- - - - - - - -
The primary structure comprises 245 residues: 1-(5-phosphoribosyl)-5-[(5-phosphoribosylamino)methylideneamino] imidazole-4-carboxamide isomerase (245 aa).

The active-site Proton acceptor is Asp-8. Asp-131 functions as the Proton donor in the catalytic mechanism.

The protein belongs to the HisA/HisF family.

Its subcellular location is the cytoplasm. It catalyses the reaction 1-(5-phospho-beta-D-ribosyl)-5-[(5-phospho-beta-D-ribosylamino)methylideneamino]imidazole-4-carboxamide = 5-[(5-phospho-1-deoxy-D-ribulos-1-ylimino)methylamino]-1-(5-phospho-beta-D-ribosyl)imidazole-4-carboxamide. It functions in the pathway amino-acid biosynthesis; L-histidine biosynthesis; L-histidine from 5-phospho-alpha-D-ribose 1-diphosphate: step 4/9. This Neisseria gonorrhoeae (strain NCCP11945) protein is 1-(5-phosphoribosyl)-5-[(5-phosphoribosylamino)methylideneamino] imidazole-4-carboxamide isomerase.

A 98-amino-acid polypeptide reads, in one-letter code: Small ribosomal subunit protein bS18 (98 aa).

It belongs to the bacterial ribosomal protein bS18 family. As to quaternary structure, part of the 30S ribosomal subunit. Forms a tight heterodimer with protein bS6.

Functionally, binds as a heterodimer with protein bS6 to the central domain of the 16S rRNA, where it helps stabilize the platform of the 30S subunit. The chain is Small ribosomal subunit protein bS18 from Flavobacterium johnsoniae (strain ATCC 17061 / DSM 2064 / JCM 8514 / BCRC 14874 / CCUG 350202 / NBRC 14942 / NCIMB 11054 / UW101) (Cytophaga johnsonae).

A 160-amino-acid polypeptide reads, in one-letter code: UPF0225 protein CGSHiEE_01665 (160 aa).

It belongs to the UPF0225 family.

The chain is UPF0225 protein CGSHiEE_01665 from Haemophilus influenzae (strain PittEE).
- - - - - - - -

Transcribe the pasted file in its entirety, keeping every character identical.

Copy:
The primary structure comprises 245 residues: 1-(5-phosphoribosyl)-5-[(5-phosphoribosylamino)methylideneamino] imidazole-4-carboxamide isomerase (245 aa).

The active-site Proton acceptor is Asp-8. Asp-131 functions as the Proton donor in the catalytic mechanism.

The protein belongs to the HisA/HisF family.

Its subcellular location is the cytoplasm. It catalyses the reaction 1-(5-phospho-beta-D-ribosyl)-5-[(5-phospho-beta-D-ribosylamino)methylideneamino]imidazole-4-carboxamide = 5-[(5-phospho-1-deoxy-D-ribulos-1-ylimino)methylamino]-1-(5-phospho-beta-D-ribosyl)imidazole-4-carboxamide. It functions in the pathway amino-acid biosynthesis; L-histidine biosynthesis; L-histidine from 5-phospho-alpha-D-ribose 1-diphosphate: step 4/9. This Neisseria gonorrhoeae (strain NCCP11945) protein is 1-(5-phosphoribosyl)-5-[(5-phosphoribosylamino)methylideneamino] imidazole-4-carboxamide isomerase.

A 98-amino-acid polypeptide reads, in one-letter code: Small ribosomal subunit protein bS18 (98 aa).

It belongs to the bacterial ribosomal protein bS18 family. As to quaternary structure, part of the 30S ribosomal subunit. Forms a tight heterodimer with protein bS6.

Functionally, binds as a heterodimer with protein bS6 to the central domain of the 16S rRNA, where it helps stabilize the platform of the 30S subunit. The chain is Small ribosomal subunit protein bS18 from Flavobacterium johnsoniae (strain ATCC 17061 / DSM 2064 / JCM 8514 / BCRC 14874 / CCUG 350202 / NBRC 14942 / NCIMB 11054 / UW101) (Cytophaga johnsonae).

A 160-amino-acid polypeptide reads, in one-letter code: UPF0225 protein CGSHiEE_01665 (160 aa).

It belongs to the UPF0225 family.

The chain is UPF0225 protein CGSHiEE_01665 from Haemophilus influenzae (strain PittEE).